Medical Innovations and Interorganizational Diffusion

  • Mary L. Fennell
  • Richard B. Warnecke
Part of the Environment, Development, and Public Policy book series (EDPP)


Throughout their history as sponsors of biomedical research, the National Institutes of Health (NIH) have mainly emphasized basic research and have allotted few resources to the translation of research findings into clinical applications. This policy was based on the assumption that medical education sufficiently equips the physician to keep abreast of new medical developments. Subscription to medical journals, attendance at professional meetings and continuing medical education symposia, and talking with colleagues are presumed to provide access to up-to-date information on how to deliver state-of-the-art care to patients (Breslow, 1977; Kaluzny et al., 1976; Tilson et al., 1975).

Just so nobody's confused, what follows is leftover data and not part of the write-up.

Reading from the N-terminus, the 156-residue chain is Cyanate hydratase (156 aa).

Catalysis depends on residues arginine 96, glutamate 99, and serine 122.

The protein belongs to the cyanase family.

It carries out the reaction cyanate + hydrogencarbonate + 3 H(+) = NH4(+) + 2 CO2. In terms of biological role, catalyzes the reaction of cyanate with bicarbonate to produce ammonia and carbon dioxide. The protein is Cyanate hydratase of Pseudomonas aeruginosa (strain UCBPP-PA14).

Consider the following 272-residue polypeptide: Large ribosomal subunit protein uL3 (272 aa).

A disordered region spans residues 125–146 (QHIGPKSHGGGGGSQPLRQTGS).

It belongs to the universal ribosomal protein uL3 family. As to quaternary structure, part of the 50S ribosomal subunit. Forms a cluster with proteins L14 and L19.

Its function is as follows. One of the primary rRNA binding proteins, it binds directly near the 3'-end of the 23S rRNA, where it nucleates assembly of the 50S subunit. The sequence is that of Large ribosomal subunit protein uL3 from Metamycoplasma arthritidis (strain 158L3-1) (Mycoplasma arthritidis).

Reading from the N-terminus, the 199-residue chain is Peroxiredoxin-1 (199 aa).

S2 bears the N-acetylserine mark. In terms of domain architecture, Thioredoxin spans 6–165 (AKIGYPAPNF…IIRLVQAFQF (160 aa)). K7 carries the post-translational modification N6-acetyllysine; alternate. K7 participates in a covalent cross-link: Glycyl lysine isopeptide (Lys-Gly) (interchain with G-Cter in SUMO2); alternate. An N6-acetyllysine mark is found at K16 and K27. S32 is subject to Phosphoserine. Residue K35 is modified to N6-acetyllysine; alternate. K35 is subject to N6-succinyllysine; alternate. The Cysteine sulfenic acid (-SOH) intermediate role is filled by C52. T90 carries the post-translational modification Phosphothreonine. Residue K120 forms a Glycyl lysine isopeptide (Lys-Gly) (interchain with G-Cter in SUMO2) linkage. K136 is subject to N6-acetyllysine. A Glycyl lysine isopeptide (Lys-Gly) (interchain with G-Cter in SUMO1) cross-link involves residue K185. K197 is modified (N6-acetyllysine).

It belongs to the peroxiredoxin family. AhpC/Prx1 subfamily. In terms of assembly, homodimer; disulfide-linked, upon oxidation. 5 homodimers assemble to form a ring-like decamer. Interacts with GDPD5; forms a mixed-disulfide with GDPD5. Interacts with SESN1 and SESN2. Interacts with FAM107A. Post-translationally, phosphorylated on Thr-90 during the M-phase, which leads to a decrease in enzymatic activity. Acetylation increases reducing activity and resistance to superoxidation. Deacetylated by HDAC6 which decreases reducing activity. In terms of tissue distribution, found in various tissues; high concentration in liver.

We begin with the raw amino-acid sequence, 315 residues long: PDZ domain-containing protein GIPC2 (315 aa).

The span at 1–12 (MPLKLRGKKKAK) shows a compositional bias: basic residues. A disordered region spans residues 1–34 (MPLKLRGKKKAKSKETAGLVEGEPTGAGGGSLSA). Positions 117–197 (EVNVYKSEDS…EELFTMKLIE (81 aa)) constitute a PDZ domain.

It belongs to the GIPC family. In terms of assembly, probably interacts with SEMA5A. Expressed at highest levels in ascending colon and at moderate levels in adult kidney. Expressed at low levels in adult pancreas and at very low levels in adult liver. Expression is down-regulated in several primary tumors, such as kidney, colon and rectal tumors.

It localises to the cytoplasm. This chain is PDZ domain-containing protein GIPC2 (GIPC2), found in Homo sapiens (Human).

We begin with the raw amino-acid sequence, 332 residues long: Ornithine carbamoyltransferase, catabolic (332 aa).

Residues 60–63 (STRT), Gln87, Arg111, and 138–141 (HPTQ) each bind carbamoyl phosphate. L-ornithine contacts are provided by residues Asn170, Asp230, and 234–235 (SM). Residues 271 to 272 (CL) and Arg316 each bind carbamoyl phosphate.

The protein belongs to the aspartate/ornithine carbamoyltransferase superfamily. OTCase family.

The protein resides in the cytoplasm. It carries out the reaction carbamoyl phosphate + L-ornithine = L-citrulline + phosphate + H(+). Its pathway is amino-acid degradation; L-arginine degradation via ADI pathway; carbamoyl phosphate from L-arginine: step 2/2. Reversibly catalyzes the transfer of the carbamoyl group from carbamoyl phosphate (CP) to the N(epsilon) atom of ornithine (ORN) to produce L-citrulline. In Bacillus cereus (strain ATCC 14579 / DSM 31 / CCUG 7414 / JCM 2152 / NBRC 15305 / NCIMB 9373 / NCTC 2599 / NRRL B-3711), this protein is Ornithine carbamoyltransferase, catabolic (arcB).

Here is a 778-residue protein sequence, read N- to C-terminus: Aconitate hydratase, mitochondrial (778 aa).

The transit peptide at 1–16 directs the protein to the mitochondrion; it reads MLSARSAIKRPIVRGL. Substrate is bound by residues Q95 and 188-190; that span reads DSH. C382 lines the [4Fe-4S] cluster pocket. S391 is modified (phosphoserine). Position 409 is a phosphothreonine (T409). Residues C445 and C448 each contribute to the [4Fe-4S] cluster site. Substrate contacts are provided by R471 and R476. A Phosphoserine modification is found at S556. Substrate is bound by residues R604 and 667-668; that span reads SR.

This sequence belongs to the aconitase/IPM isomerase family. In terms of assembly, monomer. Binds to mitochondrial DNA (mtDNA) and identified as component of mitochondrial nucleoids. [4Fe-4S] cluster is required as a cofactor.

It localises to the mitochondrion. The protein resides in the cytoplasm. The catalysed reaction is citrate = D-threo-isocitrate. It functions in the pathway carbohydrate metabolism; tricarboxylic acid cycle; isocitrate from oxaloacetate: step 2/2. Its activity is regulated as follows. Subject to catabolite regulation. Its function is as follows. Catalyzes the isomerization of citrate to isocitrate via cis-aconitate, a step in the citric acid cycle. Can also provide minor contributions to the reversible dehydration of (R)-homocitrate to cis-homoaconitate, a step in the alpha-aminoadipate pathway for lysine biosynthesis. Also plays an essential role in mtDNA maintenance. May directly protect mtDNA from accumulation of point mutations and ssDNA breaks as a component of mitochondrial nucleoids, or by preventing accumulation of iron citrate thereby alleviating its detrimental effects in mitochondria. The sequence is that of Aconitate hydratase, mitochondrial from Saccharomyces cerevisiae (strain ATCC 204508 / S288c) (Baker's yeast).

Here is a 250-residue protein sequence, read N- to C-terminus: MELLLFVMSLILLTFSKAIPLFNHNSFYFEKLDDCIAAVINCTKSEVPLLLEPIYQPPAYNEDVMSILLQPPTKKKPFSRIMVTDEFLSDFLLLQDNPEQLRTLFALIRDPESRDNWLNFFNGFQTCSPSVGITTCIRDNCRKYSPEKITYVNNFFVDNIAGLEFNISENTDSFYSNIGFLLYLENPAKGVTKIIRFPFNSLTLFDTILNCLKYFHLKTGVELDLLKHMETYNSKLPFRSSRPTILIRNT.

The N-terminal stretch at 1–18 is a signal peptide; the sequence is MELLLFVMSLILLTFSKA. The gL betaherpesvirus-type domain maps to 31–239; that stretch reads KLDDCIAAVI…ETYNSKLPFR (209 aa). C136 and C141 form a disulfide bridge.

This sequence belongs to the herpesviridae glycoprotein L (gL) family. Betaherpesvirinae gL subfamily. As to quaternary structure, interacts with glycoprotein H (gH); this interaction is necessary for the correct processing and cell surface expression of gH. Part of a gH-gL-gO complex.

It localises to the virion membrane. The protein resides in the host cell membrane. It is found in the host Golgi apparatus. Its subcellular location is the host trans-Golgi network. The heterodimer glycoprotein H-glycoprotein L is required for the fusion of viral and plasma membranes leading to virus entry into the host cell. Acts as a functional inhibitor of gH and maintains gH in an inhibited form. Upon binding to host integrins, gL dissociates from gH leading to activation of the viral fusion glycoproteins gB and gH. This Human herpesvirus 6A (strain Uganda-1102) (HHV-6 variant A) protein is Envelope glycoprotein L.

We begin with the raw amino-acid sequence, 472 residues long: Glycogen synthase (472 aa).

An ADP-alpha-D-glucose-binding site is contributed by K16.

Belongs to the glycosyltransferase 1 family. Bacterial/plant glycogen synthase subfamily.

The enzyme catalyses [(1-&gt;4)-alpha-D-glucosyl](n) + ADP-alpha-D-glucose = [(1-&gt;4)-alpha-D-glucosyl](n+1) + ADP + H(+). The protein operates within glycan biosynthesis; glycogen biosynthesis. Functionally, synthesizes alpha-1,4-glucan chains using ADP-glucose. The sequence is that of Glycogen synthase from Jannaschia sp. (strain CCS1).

Community Hospital Cancer Control Contingency Theory Innovation Diffusion Network Concept 
These keywords were added by machine and not by the authors. This process is experimental and the keywords may be updated as the learning algorithm improves.


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Copyright information

© Plenum Press, New York 1988

Authors and Affiliations

  • Mary L. Fennell
    • 1
  • Richard B. Warnecke
    • 2
  1. 1.The Pennsylvania State UniversityUniversity ParkUSA
  2. 2.University of Illinois at ChicagoChicagoUSA

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